4 Star Books · Book Reviews · Domestic Fiction · fiction · mental health · Uncategorized

Saving Phoebe Murrow by Herta Feely

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Saving Phoebe Murrow by Herta Feely

Published: September 2, 2016

Publisher: Upperhand Press, LLC

Pages: 425

Genres: fiction, domestic fiction

Rating: 4 stars

Recommend to fans of: Lifetime Movies, over the top parents, Law & Order SVU, books about family dynamics

Foodie Vibes: carrot juice and French fries ~ oh, the contradictions of being a teenager

 

Synopsis: 

A story about the timeless struggle between mothers and their teen daughters with a razor-sharp 21st century twist. This heart-wrenching, harrowing debut novel for fans of Big Little Lies (Liane Moriarty) and Reconstructing Amelia (Kimberly McCreight) will make you question what’s needed to keep your children from harm.

Phoebe’s mother, Isabel, is precariously balancing her career and her family. Hard-working and caring, worried but supportive, all Isabel wants, in a world of bullies and temptations, is to keep her daughter Phoebe safe. With her busy schedule, though, she fails to recognize another mother’s mounting fury and the danger Phoebe faces by flirting with a mysterious boy on Facebook. A cyber-bullying episode aimed at Phoebe pushes her to the edge with horrific consequences. In her search for justice, Isabel, a DC lawyer, sets out to find the culprit behind this cruel incident.

Saving Phoebe Murrow, set amidst the complicated web of adolescent relationships, tells a story of miscommunication and malice, drugs and Facebook, prejudice and revenge.

 

Review: 

Thank you to NetGalley, the author and publisher for an ebook copy for review. As always, an honest review from me.

Trigger warning: many fairly graphic mentions of self harm and suicide. Please do not read this book if you’re not in a mentally healthy place, especially if you’re sensitive to these topics in particular.

That being said I enjoyed the whirlwind of drama and incredibly serious topics. It reminds me of a mix between a Lifetime movie and episode of Law and Order SVU. Kind of a perfect combo. We get an in depth look at the challenges and drama of teenage girls lives from the perspective of them and their parents.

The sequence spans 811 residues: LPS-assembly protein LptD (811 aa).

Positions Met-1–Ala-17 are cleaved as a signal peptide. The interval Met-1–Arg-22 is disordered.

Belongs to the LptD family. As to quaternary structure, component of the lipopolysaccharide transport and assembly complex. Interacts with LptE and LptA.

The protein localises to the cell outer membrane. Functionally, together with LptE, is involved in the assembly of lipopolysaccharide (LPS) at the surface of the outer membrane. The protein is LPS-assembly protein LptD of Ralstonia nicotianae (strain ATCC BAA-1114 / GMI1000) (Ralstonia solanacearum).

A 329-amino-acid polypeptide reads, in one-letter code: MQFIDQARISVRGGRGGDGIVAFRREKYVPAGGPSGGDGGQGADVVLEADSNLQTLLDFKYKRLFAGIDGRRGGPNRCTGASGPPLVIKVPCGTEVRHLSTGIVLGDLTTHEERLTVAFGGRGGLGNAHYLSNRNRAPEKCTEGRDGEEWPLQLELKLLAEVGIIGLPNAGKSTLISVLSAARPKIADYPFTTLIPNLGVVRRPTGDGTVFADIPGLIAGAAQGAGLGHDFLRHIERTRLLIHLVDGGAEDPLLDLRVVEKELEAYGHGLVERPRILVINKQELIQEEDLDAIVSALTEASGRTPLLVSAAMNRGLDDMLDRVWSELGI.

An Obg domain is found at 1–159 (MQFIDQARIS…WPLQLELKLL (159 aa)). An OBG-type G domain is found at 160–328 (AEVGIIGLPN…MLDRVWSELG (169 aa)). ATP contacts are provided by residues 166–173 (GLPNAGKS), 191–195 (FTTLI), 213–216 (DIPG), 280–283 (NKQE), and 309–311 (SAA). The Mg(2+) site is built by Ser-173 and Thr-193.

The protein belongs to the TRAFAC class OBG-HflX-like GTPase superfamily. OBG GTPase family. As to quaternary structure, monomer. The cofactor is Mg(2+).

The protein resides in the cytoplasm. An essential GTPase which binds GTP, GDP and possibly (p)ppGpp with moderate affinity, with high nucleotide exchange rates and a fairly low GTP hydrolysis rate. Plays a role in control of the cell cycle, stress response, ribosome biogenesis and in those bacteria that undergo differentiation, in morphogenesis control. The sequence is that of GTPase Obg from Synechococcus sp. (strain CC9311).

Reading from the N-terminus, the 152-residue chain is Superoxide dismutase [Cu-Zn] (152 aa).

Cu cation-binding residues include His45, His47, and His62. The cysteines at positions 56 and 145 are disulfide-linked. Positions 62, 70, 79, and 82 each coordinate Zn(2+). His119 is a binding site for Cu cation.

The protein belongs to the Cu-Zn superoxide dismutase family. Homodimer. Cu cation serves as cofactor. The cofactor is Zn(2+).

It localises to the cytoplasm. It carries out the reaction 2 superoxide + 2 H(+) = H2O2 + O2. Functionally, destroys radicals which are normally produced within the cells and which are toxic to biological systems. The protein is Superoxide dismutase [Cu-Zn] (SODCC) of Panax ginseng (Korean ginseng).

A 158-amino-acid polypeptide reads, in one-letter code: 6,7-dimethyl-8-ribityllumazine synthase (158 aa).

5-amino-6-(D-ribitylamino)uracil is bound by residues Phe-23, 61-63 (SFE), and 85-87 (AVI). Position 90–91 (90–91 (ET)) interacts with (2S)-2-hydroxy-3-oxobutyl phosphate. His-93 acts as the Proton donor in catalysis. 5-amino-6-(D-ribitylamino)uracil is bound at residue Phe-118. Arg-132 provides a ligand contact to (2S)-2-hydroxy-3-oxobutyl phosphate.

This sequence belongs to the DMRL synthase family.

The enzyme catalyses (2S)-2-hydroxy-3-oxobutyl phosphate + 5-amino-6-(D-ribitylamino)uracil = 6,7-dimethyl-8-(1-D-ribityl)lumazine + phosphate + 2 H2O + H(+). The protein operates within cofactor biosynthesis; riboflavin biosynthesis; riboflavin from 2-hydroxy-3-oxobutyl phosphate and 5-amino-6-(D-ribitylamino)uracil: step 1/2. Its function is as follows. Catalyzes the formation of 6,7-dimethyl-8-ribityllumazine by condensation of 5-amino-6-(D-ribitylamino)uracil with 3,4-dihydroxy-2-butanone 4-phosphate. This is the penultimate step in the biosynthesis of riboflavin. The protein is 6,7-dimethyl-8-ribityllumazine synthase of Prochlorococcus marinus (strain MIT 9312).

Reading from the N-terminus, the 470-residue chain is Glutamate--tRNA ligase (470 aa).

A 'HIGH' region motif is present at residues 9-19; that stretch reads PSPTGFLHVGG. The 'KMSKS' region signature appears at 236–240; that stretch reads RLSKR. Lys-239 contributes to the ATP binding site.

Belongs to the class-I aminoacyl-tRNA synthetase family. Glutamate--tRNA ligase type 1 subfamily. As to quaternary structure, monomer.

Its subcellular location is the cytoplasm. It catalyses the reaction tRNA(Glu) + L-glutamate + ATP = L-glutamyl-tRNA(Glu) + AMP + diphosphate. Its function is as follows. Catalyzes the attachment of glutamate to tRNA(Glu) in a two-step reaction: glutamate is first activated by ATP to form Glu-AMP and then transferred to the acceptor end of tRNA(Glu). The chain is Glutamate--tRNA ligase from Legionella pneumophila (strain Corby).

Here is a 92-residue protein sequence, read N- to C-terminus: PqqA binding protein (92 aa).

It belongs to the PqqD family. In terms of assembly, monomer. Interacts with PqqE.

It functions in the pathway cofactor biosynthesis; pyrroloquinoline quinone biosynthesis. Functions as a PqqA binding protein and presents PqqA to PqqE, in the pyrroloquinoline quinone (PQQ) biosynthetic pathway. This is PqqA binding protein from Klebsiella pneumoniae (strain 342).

I really liked reading about Phoebe and her mother. I wish the story focused more on them. I disliked the amount of focus put on Phoebe’s dad and Sandy, the mother of Phoebe’s classmate/friend. The difference between the parenting styles was both horrifying and interesting. 

I so disliked the character of Sandy. She was so psychologically unbalanced and awful. She meant well, for her daughter, so at least she has that going for her. The focus was on her too much, when I felt it should have been more on Phoebe. Also the trope of parents providing teens with alcohol and getting in legal trouble has been done a lot before. But it’s still something that people could be reminded of. 

All in all, Saving Phoebe Murrow is highly entertaining, drama filled, and a warning for parents and teens alike.

 

If you could turn a TV show into a book, which show would you choose? 

4 Star Books · Book Reviews · contemporary fiction · contemporary romance · LGBTQIA+ Books · romance · Uncategorized

Undue Influence: A Persuasion Retelling by Jenny Holiday

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Undue Influence: A Persuasion Retelling by Jenny Holiday 

Published: September 4, 2018

Publisher: Kindle 

Pages: 230

Genres: contemporary, romance, contemporary romance, LGBTQIA+

Rating: 4 stars

Recommend to fans of: second chance romance stories, M/M romance, stories about small towns, sweet guys

Foodie Vibes: grilled cheese with apple slices and champagne – simply tasty food that’s so very effective

 

Synopsis:

Second chances only come around once.

Eight years ago, Adam Elliot made the biggest mistake of his life. Now that mistake is coming back to haunt him. His family’s beloved vineyard has gone into foreclosure, and the new owner is the sister of the only man he’s ever loved—the man he dumped under pressure from family and friends who thought the match was beneath him.